Meet and fuck no register
Those jobs that disappeared in the Great Recession just aren’t coming back, regardless of what the unemployment rate tells you – the net gain in jobs since 2000 still stands at zero – and if they do return from the dead, they’ll be zombies, those contingent, part-time or minimum-wage jobs where the bosses shuffle your shift from week to week: welcome to Wal-Mart, where food stamps are a benefit.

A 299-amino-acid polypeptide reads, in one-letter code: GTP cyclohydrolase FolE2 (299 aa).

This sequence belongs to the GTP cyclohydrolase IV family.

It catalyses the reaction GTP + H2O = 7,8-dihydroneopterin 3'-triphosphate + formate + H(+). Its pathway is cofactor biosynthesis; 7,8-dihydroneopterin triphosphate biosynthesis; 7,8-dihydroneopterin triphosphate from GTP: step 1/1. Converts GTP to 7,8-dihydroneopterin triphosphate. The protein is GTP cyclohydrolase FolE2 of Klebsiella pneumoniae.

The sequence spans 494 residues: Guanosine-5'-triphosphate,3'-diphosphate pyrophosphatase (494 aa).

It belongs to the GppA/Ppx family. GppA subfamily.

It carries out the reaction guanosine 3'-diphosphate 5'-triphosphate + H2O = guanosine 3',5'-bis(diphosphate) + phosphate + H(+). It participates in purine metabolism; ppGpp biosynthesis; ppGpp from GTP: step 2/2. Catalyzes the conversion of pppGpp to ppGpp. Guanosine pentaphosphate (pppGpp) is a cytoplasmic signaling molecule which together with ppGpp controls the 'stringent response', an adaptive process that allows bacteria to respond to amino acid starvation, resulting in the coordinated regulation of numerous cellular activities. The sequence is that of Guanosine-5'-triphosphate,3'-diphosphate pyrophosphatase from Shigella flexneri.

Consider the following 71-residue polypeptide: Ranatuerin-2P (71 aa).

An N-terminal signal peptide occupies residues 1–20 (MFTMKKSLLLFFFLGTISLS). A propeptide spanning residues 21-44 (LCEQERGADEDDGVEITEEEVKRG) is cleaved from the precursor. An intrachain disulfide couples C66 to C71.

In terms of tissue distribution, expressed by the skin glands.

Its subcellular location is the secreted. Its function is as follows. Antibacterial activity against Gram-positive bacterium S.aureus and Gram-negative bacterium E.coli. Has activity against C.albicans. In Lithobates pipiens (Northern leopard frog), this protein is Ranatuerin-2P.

ut, wait, isn’t our present dilemma just a passing phase of the business cycle? Haven’t the doomsayers, those damn Malthusians, always been proved wrong by rising productivity, new fields of enterprise, new economic opportunities? The measurable trends of the past half-century, and the plausible projections for the next half-century, are just too empirically grounded to dismiss as dismal science or ideological hokum.But are these transfer payments and ‘entitlements’ affordable, in either economic or moral terms?By continuing and enlarging them, do we subsidise sloth, or do we enrich a debate on the rudiments of the good life?And we’ve believed that, even if it sucks, a job gives meaning, purpose and structure to our everyday lives – at any rate, we’re pretty sure that it gets us out of bed, pays the bills, makes us feel responsible, and keeps us away from daytime TV. In fact, they’ve become ridiculous, because there’s not enough work to go around, and what there is of it won’t pay the bills – unless of course you’ve landed a job as a drug dealer or a Wall Street banker, becoming a gangster either way.These days, everybody from Left to Right – from the economist Dean Baker to the social scientist Arthur C Brooks, from Bernie Sanders to Donald Trump – addresses this breakdown of the labour market by advocating ‘full employment’, as if having a job is self-evidently a good thing, no matter how dangerous, demanding or demeaning it is.